From the eternal concerns of the Haiku we swing to the very temporal exigencies of Lesgedowdaheah, a kind of wordless satire in response to Newt Gingrich's "Republican Revolution" of 1994 - and not a very approving response, either. Something on the

crescendo pattern of Ives's Central Park in the Dark, Lesgedowdaheah starts in a slow continuum of drones and repeated figures, with plenty of grumbling and angry anticipation before the riot breaks out. Once it does, individual improvisation breaks loose within a

groove-based setting. What's really interesting, though, is how close many of the angry lines that burst out, like calls from competing congressmen, are to quoting Sun-Treader's stentorian opening melody.

            And then, from the political to the natural. Die Berliner Hornisse (The Berlin Hornet) is an update on Rimsky-Korskov's Flight of the Bumblebee in late 20th-century terms. The first movement buzzes through chromatic lines in the sax, with tremolo and

multiphonics, while the pianist hums and plays lightly on the strings (and on the closed lid of the keyboard). By the second movement, the hornet has clearly been disturbed, and starts

leaping through Coltranesque sheets of sound.

                I've swept through these pieces rather quickly because the key to them all lies in the disc's last piece. Made through sampling live sounds on the Synclavier, Nell Miller Op. 1 is an interview with Carl's grandmother in which she talks about musical conditions in

rural Alabama at the turn of the last century, intercut with examples of the music she invokes. On one hand, this is a charming search for Carl's Southern musical roots, but it's even more than that. "I imagined," says Nell, "that I could hear music in the trees, and in the

water, everything." "Did you ever try to recreate it on the piano?", asks Carl. "I did that all the time," the old lady replies.

               And there we have the common thread to these pieces, and to so much of Carl's output. The music in the buzzing of the hornet; in the collision of weather patterns; in the uprising of aggressive politicos; in the barking of dogs - it all turns into Carl. His is an extroverted music in the strict Jungian sense, looking out into the world for its inspiration. Somehow he inherited from his grandmother a need to own the sounds of the world around him, to process them and turn them into his own means of expression. "I always wanted to be a musician," Nell muses, "which I never did have the opportunity... but I have produced a grandson that has done it for me.... And I can see him doing things that I wanted to do." As Charles Ives wrote the music his father wasn't destined to write, Carl has channeled the family desire to turn the world into music. The musical language he inherited for that purpose is Uptown, or at least modernist; the aim itself, especially when carried out more literally, is Downtown. And the unclassifiable result is entirely Robert Carl.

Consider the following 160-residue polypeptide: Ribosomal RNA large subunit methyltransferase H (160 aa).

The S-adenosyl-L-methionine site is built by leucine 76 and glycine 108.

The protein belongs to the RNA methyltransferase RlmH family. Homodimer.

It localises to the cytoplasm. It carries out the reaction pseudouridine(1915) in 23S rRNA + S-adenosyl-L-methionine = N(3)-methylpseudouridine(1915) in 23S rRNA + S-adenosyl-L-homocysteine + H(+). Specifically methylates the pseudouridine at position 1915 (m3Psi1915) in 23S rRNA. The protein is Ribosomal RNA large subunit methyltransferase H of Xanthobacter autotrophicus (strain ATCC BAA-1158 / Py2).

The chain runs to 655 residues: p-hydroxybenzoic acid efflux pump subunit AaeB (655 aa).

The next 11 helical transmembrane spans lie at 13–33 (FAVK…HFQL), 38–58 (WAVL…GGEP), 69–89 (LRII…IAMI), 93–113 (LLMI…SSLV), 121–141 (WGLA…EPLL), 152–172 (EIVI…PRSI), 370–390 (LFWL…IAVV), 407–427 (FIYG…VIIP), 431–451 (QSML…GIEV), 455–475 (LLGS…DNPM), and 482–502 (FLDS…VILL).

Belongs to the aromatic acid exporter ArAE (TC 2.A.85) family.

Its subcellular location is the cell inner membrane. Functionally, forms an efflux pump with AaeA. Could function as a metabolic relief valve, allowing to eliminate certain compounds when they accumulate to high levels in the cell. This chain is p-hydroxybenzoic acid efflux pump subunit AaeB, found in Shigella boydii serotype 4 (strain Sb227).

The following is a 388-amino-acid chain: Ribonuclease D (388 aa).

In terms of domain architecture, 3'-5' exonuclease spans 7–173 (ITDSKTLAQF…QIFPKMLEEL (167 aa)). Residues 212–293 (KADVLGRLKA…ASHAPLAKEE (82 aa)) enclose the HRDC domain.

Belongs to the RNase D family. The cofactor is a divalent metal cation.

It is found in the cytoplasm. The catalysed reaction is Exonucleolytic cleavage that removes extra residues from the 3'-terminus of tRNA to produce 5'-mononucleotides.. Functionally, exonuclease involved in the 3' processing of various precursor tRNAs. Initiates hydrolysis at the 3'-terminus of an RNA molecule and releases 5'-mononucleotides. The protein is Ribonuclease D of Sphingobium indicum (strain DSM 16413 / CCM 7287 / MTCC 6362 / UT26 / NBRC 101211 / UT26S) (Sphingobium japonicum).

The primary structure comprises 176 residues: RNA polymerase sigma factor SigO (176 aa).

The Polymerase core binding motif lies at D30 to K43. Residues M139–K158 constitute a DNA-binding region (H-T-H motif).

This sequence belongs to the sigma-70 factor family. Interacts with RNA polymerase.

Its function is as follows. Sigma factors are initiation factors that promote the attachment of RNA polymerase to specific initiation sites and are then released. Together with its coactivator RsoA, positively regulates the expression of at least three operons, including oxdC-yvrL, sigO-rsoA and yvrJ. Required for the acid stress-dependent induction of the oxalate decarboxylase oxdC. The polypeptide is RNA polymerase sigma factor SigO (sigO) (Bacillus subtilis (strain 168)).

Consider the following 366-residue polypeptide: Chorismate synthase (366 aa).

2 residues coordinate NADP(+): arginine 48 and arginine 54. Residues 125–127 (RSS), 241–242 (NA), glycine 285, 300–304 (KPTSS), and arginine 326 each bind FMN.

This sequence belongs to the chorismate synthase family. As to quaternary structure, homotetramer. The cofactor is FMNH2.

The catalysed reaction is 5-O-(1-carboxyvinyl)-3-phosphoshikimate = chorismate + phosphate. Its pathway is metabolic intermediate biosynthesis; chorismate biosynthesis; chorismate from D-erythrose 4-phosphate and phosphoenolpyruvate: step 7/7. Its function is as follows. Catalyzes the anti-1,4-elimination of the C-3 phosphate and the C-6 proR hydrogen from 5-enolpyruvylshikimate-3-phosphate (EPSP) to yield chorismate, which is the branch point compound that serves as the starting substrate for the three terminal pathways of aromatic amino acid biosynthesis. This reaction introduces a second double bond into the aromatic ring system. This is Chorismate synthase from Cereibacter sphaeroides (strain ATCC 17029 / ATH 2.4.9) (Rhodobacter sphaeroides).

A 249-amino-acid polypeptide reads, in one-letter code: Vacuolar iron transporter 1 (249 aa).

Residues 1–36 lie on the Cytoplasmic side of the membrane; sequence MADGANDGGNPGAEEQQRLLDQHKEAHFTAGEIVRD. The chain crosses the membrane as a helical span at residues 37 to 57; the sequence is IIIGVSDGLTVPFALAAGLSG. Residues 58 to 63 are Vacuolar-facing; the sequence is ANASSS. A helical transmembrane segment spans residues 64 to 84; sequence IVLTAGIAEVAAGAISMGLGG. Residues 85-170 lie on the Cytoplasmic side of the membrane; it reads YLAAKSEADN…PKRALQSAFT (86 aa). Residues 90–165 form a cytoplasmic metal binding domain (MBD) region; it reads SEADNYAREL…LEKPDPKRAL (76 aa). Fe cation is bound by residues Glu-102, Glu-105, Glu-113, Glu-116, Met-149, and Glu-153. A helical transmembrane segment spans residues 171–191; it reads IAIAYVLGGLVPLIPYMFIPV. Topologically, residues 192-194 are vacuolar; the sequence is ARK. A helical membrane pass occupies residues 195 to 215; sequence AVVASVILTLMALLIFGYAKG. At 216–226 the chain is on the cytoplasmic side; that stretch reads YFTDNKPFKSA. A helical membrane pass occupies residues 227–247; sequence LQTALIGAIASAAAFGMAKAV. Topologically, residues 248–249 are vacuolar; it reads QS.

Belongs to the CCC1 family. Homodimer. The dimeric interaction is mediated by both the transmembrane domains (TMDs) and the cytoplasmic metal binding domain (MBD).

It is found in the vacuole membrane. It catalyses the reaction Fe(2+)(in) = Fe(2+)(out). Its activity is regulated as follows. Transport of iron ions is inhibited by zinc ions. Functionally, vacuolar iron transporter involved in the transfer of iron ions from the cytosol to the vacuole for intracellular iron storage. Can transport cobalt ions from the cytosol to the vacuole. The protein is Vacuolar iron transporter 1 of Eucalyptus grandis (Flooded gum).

Kyle Gann, a composer, is Associate Professor of Music at Bard College, and has been new-music critic for the Village Voice since 1986.



            Robert Carl (b.1954) studied composition with Jonathan Kramer, George Rochberg, Ralph Shapey, and Iannis Xenakis. His music is performed throughout the US and Europe, and is published by American Composers' Edition (73 Spring St.; NY, NY 10012), Boosey&Hawkes, and Roncorp, and Apoll-Edition. He has been recognized by the National Endowment for the Arts, Tanglewood, Connecticut Commission on the Arts, Camargo Foundation, MacDowell Colony, Yaddo, Bogliasco Foundation, Djerassi Foundation, the Aaron Copland House, and the Rockefeller Foundation. He is the recipient of the 1998 Charles Ives Fellowship from the American Academy of Arts and Letters. Other CD releases of his work are found on Neuma, Koch International, Lotus, Centaur, Vienna Modern Masters, E.R.M., and The Aerial. Mr. Carl has written works for soloists Evelyn Glennie, percussion; Robert Black, contrabass; Kathleen Supové, piano; and John Bruce Yeh, clarinet, among others. He is a co-director of the Extension Works new music ensemble in Boston, chair of the composition department at the Hartt School of Music, University of Hartford, and writes extensively on new music for Fanfare Magazine.